Truth: This Years Holiday Meals, Treats, and Sweets Made Me Healthier

As someone who had struggled with body image issues and disordered eating for the past five years, I had developed a bit of a love-hate relationship with the holidays.

Yes, family and friends and music and lights and love are all wonderful. But I couldn’t help but feel anxiety, frustration, and distraction when I thought about what else came with the holidays: huge meals, pans of fattening desserts, platters of sugary desserts, and high-calorie drinks.

Back during “the tough days”, I would pride myself for having the self-discipline and will-power to avoid temptation from munchies, sweets, and big plates of food. I would feel relief when I “made it through” the food-focused festivities. I would feel “strong” when I resisted the cookies my coworkers were sharing.

Is this really considered healthy? There I was, an early-twenty-something girl who was intelligent, personable and loved; I was also about ten pounds underweight, my mind was consumed by calories and sugar and fat; I avoided social events out of fear of “bad food”. I was distracted, anxious, and on-edge.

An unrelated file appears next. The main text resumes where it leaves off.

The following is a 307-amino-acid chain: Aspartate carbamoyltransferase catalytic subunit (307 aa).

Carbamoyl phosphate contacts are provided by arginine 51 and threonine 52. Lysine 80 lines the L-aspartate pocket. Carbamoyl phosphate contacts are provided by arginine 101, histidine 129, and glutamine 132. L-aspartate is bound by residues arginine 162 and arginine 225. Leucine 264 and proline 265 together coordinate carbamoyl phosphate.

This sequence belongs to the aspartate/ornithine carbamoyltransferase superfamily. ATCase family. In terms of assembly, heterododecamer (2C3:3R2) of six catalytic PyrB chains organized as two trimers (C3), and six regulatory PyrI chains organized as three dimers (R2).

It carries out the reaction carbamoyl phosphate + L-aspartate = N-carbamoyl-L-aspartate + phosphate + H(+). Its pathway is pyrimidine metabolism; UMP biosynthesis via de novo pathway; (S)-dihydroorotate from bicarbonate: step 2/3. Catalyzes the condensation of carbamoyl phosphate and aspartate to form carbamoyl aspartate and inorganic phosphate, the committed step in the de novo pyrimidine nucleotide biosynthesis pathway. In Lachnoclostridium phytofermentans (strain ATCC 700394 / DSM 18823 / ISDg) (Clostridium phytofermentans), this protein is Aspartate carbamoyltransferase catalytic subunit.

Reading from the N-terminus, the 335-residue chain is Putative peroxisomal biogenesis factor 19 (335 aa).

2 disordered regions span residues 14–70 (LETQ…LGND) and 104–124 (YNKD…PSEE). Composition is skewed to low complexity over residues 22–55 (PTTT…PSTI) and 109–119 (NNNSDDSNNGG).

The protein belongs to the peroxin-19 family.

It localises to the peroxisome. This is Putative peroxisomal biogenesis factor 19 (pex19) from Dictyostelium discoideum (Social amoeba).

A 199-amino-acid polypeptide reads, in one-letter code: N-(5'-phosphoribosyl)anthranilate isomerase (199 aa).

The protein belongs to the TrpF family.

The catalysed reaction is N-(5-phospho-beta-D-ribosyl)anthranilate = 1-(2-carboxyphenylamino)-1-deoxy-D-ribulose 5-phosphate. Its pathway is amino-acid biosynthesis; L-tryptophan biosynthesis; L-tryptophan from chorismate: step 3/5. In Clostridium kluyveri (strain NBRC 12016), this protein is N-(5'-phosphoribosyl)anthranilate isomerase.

Again, I ask, does that make me healthy? Does the fact that I can “control myself” well enough to not indulge in a delicious Christmas meal or enjoy homemade sweets make me healthy?

Today, as I continue to progress in my recovery, I can absolutely tell you that, no, I was not “healthy” back then. My body wasn’t healthy, nor was my mind.

That’s why this year was so powerful and freeing. Now that the holidays are officially over, I am able to reflect on this season and analyze the state of my thoughts regarding food and body image. And let me tell you: I am very pleased.

This year was not unlike the others: there were big family meals, tempting cookies and bars at work, alcoholic beverages to enjoy, and plenty of seasonally-flavored sweets and snacks to savor.

But this year was also much different than the last four or five: my mindset was different; my friendship with my body was different; my relationship on food was different; my perspective on life was different.


Resting in those four pearls has transformed me immensely. I feel a sense of peace with myself that I wasn’t sure I would ever experience again.

How This Year’s Holiday Meals, Treats, and Sweets Made Me Healthier

>>> I started the holiday season with this post: 8 Ways My Life Changed After Overcoming Negative Body Image & Disordered Eating and Exercise which (unknowingly at the time) led me into the holidays with a healthy mindset, full of gratitude and self-awareness about my journey.

>>> I let myself enjoy the delicious food. I ate big portions, handfuls of snacks, multiple cookies, taste-tested nearly everything. Letting myself do this was critical. It made me feel like I had control over my actions (which is important for those of us who have a past with disordered eating). I made the decision to enjoy the food, the food didn’t persuade or conquer me.